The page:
Serious burn injuries can be an incredibly difficult hardship to face and may involve life-long damage, such as scarring or disfigurement. Depending on the severity, burn victims often require expensive skin grafting surgeries, intensive physical therapy, and even psychiatric care.
Advanced second-degree and third-degree burns are the types generally categorized as serious enough for specialized care in a medical center’s burn unit or dedicated burn center. Fourth-degree burns are the most severe, extending into bone. First-degree burns are usually not considered to be serious (unless they cover a large area of the body) because they affect only the epidermis, or the outermost layer of skin.
Where Are Burns Most Likely to Happen?
Believe it or not, most burns happen within the home—73 percent of all burns, according to the American Burn Association’s data from 2005 through 2014. Cooking, heating sources, and electrical malfunctions are the leading causes of burns at home, with fires or flames (43 percent) and scalding substances (34 percent) the two leading causes of injury.
The second-most likely setting for burn injuries is the workplace, with eight percent of burns occurring in occupational settings. In addition to fires or flames and scalds caused by steam or hot liquids, workplace burns can be caused by:
- Caustic chemicals
- Electrical sources
- “Flashing” fires (usually generated by an explosion, or when a flammable liquid or gas suddenly catches fire).
Burn Injury Lawsuits: Your Options
Recovering from the physical and emotional pain of a burn injury requires a great deal of perseverance. It can also be expensive for the victim and their family. Fortunately, the civil justice system provides a way for victims to receive financial reimbursement for costly medical treatments or surgical procedures when someone else has caused an injury accident.
However, in a burn injury lawsuit, certain elements must be provable:
- The plaintiff was owed a duty by the defendant. For example, a landlord may be required by law to provide working smoke detectors for tenants.
- The duty was breached. For example, the landlord did not provide working smoke detectors even though required to do so by law. In other words, the landlord breached his or her duty and was therefore negligent.
- The breach of duty was responsible for the plaintiff’s injuries. Thus the landlord who did not provide working smoke detectors could be held liable if the occupants suffered burns because the detectors did not work during a fire.
What Types of Financial Damages Can I Recover in Maryland?
With a personal injury burn case, you could be compensated for a number of damages. For example, you could be awarded damages for the following situations:
- Medical expenses you paid out of your own pocket
- Medical expenses anticipated to be paid out in the future
- Lost wages to date
- The loss of earnings ability in the future
- Compensation for pain and suffering, both past and future
- Scarring and disfigurement compensation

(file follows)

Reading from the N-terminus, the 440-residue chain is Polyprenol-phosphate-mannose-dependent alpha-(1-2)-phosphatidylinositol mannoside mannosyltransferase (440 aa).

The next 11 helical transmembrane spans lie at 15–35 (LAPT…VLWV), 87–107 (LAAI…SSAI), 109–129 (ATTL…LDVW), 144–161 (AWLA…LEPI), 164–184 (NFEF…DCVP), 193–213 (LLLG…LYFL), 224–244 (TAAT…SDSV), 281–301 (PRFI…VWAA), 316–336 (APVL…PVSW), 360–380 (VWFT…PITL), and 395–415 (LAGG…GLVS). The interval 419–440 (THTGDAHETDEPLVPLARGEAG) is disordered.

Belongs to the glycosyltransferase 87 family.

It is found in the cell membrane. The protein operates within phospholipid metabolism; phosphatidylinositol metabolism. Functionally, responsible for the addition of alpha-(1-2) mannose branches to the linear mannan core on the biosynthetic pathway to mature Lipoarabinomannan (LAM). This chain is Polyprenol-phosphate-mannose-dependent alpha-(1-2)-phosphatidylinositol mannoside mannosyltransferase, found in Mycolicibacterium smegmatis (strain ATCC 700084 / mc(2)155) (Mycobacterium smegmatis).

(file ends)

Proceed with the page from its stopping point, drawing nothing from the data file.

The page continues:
- Loss of consortium and companionship
- Expenses for household services that were performed because the burn victim could not perform them
- Compensation for reduction in quality of life.
All of these damages are general or special compensatory damages in Maryland. Punitive damages are generally not sought in Maryland because the law requires proof that the defendant acted with “actual malice,” or a deliberate intent to injure or harm.
Negotiating with Insurance Companies Following Burns
Far too often, working with an insurance company proves to be an unfortunate obstacle that injured victims have to tackle after an accident. Filing a personal injury claim can be complicated and require a lot of confusing or misleading paperwork.
Insurance companies claim to help injured clients receive the money they need to recover from serious injuries; however, these companies may instead deny or prolong legitimate claims and offer a lower settlement amount than the victim is entitled to by law.
If you or a loved one has suffered a burn injury, you do not have to settle for less than you deserve. An experienced lawyer will fight to protect your rights against deceptive insurance companies and help you win the full and fair coverage that is legally owed to you.
Contact a Committed Burn Injury Attorney
Steven H. Heisler, “The Injury Lawyer,” can help you understand your legal rights and options in the overwhelming aftermath of a burn injury accident. He has a proven track record for providing successful legal representation and guidance for injured clients and their family members. While no amount of money can erase the physical and emotional damage of a burn accident, seeking justice in court can help bring you and your family the financial security you need to focus on the future. Steve is easy to talk to and understands the special circumstances that burn injury victims have to overcome. He fights to help each client obtain the legal support they need in order to recover.
If you or a loved one has suffered a burn injury as a result of another person’s recklessness or wrongdoing, of if you have suffered a burn injury at your workplace, please call the Baltimore injury attorney Steven H. Heisler at (410) 625-4878 for a free consultation. If you prefer, use our online contact form.
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Here’s something to consider when deciding whether to hire a lawyer for your injury. The number one advantage to having an attorney is, it gives you LEVERAGE. By that I mean, without a lawyer you have no power or leverage to get the maximum amount of money that your case deserves.
IF YOU DON’T NEED A LAWYER, I’LL TELL YOU! IF I THINK YOU CAN DO BETTER WITH AN ATTORNEY, I’LL TELL YOU SO, AND TELL YOU WHY!!